Skip to main content

Treatment of pediatric supracondylar humerus fractures accompanied with pink pulseless hands



The optimal treatment for pediatric supracondylar humeral fractures accompanied with a pink pulseless hand is controversial. Some clinicians recommend close observation after closed reduction and percutaneous pinning of the fractures, while some recommend surgical exploration if the radial pulse is unpalpable. The present study aimed to analyze the benefits and outcomes of close observation for treating pediatric supracondylar humeral fractures with a pink pulseless hand.


Thirteen consecutive children presenting with a pink pulseless hand following supracondylar humeral fracture were enrolled in this study. Preoperative and postoperative color-flow Duplex ultrasound detection was used to assess brachial artery compromise in most cases. Urgent closed reduction and percutaneous pinning of the fractures were attempted first. Close observation was carried out when the hand was pink and pulseless with an absent radial pulse.


Preoperative color-flow Duplex ultrasound showed no disruption of the brachial artery in cases detected. Compression of the artery by the proximal fragment was observed in most cases, with one case of entrapment of the artery between fragments, and thrombus considered in two cases. All cases underwent urgent surgery, after which nine experienced immediate return of the radial pulse. The remaining four without a palpable pulse were managed with close observation and no deterioration of the vascular status was observed; therefore, no surgical exploration was performed. Postoperative color-flow Duplex ultrasound revealed continuity of the artery and rich collateral circulation. Patients completed an average of 4.5 years of follow-up, during which no major complications occurred. All patients achieved excellent limb function.


Our study demonstrates that close observation after urgent closed reduction and percutaneous pinning is a sufficient approach for the treatment of pediatric supracondylar humeral fractures accompanied with a pink pulseless hand. Surgical exploration is not necessary as long as the hand is warm and well perfused. Color-flow Duplex ultrasound is beneficial for assessing vascular compromise and determining treatment strategies.

Peer Review reports


Supracondylar humerus fractures (SHFs) are the most common fractures in children and account for approximately 50–70% of pediatric elbow fractures [1, 2]. Compromised vasculature occurs in 2.6–20% of cases of displaced SHFs in children [3,4,5,6], with two kinds of brachial artery injuries reported to be associated with SHFs: those presenting with a pale pulseless hand and those with a pink pulseless hand (PPH) which is well perfused without a palpable radial pulse [6,7,8]. While vascular compromise in elderly patients with SHFs is rare due to osteoporosis and low-energy trauma compared with pediatric patients, open reduction and plate fixation was recommended for satisfactory outcomes [9]. In pediatric patients, urgent closed reduction and percutaneous pinning (CRPP) is the primary treatment in both situation, and vascular exploration is often required in the case of a pale pulseless hand [6,7,8, 10, 11]. However, the optimal treatment for a PPH in terms of whether to perform immediate vascular exploration or manage with close observation is controversial in cases where the radial pulse is still not palpable after CRPP [10, 11].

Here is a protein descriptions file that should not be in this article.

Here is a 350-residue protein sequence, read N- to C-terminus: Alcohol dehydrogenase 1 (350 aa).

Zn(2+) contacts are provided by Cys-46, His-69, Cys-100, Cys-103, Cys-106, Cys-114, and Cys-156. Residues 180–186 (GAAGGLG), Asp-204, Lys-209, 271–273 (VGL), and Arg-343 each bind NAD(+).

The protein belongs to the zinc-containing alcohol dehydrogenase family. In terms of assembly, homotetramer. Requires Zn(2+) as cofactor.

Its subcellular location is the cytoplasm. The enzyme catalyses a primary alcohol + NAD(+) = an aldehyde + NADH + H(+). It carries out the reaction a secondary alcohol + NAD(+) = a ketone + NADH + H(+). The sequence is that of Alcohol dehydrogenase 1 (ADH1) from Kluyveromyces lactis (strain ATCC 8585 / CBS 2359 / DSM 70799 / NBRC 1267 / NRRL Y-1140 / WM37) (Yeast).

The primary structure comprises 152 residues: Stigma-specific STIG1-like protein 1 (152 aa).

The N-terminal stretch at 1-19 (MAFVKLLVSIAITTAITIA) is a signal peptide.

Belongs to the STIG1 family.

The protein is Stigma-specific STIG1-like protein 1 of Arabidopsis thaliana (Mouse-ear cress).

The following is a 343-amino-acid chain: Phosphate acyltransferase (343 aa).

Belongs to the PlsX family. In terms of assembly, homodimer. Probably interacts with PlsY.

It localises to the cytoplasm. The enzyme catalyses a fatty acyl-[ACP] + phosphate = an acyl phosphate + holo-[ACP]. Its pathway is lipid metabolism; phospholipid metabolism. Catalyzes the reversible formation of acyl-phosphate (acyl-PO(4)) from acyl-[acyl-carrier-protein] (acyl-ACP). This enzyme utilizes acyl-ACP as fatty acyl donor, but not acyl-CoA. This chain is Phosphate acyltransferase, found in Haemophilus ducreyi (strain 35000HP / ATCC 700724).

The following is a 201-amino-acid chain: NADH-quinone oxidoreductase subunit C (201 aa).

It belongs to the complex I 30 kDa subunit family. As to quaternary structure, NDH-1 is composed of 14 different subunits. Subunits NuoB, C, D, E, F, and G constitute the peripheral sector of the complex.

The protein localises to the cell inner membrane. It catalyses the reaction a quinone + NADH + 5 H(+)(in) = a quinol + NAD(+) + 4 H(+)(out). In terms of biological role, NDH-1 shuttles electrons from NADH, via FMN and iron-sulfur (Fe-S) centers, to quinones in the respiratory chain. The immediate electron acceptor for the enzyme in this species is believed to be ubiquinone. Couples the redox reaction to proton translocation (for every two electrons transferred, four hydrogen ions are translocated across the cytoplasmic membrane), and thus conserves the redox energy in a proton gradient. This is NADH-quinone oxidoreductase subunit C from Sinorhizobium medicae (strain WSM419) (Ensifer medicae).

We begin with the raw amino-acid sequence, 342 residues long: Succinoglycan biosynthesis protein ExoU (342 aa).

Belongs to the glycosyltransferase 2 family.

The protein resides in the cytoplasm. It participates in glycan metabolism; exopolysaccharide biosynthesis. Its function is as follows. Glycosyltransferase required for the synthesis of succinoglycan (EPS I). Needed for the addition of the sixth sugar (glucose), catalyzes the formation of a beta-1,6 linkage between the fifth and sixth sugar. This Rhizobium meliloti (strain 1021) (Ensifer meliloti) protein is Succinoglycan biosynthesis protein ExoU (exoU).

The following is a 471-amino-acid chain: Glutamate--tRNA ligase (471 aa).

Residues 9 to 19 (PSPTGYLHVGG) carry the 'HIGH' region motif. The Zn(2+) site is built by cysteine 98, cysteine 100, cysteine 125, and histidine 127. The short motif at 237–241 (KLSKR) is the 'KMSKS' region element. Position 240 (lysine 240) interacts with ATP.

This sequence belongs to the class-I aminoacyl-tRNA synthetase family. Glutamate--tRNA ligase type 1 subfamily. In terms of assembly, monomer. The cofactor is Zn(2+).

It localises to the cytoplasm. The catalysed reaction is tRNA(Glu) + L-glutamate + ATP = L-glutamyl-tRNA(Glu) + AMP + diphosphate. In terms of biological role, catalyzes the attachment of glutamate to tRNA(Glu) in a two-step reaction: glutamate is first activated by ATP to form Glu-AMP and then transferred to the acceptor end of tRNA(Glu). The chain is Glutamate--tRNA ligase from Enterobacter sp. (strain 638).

Some clinicians recommend aggressive surgical exploration and vascular reconstruction due to the concern that delaying reconstruction of the artery will lead to compartment syndrome, ischemic contracture, retarded development of the limb, cold intolerance, and so on [3, 8, 11,12,13,14,15]. Blakey et al. reported a high incidence of compartment syndrome associated with a PPH following SHFs [16], and the incidence has been reported to increase from 0.2–4.5% in cases with co-existing neurovascular compromise [17].

However, conservative management (close observation) is recommended as long as the hand is warm and well-perfused, with the reasoning that collateral circulation of the elbow joint will provide sufficient blood supply for the limb, and vascular exploration such only be carried out when deterioration of the circular status of the limb occurs [4,5,6,7, 12, 18,19,20,21,22,23]. Choi et al. reported that, among patients treatment for absent distal pulse following displaced SHFs, CRPP resulted in a good rate of return of palpable pulse after surgery or achievement of a pulseless but well-perfused status [5]. Good outcomes were achieved without surgical exploration and no patients developed compartment syndrome. Scannell et al. described that CRPP for the treatment of perfused pulseless hand following displaced SHFs resulted in an immediate return of palpable pulse in 20% of patients, with normal radial pulse returning in all patients eventually [18]. However, patent brachial arteries occurred in almost 75% of patients and brachial artery occlusion in 20%; collateral vessels were also found, severe arterial stenosis occurred in one patient, and cold intolerance during participation in ice hockey was reported in one patient. At an average of 20 months follow-up, there were no differences in arm circumference or length, elbow motion, muscle endurance, or grip strength between the injured and uninjured sides. The traditional conservative strategy of close observation has been used for SHFs since 1950s and relies on collateral circulation of the elbow joint [11, 20, 24,25,26]. Studies have demonstrated that the limb can kept alive with ligation of the injured brachial artery [27,28,29]. Strong collateral circulation has been identified using arteriography or ultrasound around the elbow after SHFs [20].